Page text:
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9th Annual Labor Day lecture highlights history of women’s labor movement

September 9, 2016

Over the years, Labor Day has developed into society’s excuse for a day off and to enjoy summer’s “last weekend.” However, it’s important to take the annual opportunity of Labor Day to reflect back on United States labor history, particularly the history of the women’s labor movement.

To highlight the role of women in the workforce and labor unions, Monmouth College History Department sponsored history, women’s and gender studies assistant professor Katherine Turk from the University of North Carolina. Dr. Turk spoke to an attentive audience in the Highlander Room in the Stockdale Center on Monday, September 5. Turk’s lecture, “Beyond Rosie the Riveter: How Labor Union Women Changed American History,” was the 9th annual Monmouth College Labor Day Lecture.

Turk spoke the history of working women and how the treatment of those women encouraged two different workplace campaigns in the 20th century. The two campaigns in the 1970s involved the New York Times, the Sears, Roebuck, and Company in Chicago, and the National Organization for Women (NOW). Turk emphasized the importance of these campaigns and what they can teach today’s world about workplace equality and standing up for what is right on the job. Turk said, “these women changed the national conversation and American history. They exposed the sexist systems that made all working Americans less secure.”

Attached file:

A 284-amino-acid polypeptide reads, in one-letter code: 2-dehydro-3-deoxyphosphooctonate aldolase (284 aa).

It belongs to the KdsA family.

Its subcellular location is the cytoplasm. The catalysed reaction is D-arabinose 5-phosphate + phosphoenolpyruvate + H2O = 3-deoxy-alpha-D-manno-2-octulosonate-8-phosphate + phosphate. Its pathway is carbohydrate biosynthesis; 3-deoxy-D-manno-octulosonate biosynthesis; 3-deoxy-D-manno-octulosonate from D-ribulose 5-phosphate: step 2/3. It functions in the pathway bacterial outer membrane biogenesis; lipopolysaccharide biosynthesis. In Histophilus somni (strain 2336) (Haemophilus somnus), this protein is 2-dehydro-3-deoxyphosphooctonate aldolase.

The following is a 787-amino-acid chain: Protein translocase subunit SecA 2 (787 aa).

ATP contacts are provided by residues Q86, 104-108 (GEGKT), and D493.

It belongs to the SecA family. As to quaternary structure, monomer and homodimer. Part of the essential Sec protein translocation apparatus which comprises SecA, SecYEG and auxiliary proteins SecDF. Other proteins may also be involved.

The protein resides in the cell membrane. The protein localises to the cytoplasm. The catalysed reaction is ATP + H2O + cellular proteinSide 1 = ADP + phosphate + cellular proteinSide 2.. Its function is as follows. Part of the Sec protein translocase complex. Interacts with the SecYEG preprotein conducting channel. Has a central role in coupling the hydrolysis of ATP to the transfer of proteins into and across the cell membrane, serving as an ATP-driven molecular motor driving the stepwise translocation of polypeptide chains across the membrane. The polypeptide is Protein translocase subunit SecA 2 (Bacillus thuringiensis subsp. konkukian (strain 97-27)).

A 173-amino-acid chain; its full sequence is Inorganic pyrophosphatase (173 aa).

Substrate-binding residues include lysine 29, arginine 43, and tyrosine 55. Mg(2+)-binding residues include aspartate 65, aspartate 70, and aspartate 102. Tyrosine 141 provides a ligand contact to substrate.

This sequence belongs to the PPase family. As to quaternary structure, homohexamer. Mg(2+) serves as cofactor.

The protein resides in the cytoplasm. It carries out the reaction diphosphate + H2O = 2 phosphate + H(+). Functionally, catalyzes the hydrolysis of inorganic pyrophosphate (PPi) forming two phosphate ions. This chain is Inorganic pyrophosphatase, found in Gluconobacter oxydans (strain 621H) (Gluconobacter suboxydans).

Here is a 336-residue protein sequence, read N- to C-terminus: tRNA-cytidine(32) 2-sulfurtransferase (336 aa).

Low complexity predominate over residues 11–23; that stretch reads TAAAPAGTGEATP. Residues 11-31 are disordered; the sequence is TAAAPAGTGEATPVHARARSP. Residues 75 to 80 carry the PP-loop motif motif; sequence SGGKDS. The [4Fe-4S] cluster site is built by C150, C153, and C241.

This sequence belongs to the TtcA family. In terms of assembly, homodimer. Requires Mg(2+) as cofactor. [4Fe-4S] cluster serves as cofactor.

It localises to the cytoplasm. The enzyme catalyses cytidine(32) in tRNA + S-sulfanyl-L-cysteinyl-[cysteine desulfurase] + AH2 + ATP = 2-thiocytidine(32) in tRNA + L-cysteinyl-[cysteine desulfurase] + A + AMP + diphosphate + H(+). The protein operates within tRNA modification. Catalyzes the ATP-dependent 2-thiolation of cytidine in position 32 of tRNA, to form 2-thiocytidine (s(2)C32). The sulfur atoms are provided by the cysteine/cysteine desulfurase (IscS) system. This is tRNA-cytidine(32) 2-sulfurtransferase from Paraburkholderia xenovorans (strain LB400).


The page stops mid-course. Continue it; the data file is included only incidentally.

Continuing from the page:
This Labor Day, the audience that filled the Highlander room was a diverse mix of both genders. Junior Daniel Johnson said he attended because, “I was sort of interested in what she had to say, particularly because it’s not something I feel like gets a lot of press and often gets glazed over by whatever hot thing is happening in the news.”

In a time when people think of Labor Day as the cutoff date to wear white clothing, it’s important to look at the struggles women have had to gain equality in the workplace. Turk says,“Workers have been fighting these battles forever, for as long as there has been work. We can look to the past to try to understand how women in a different context, different time, and maybe a different place understood these problems and how they strategized to solve these problems.”

Taylor Ewald
Contributing Writer

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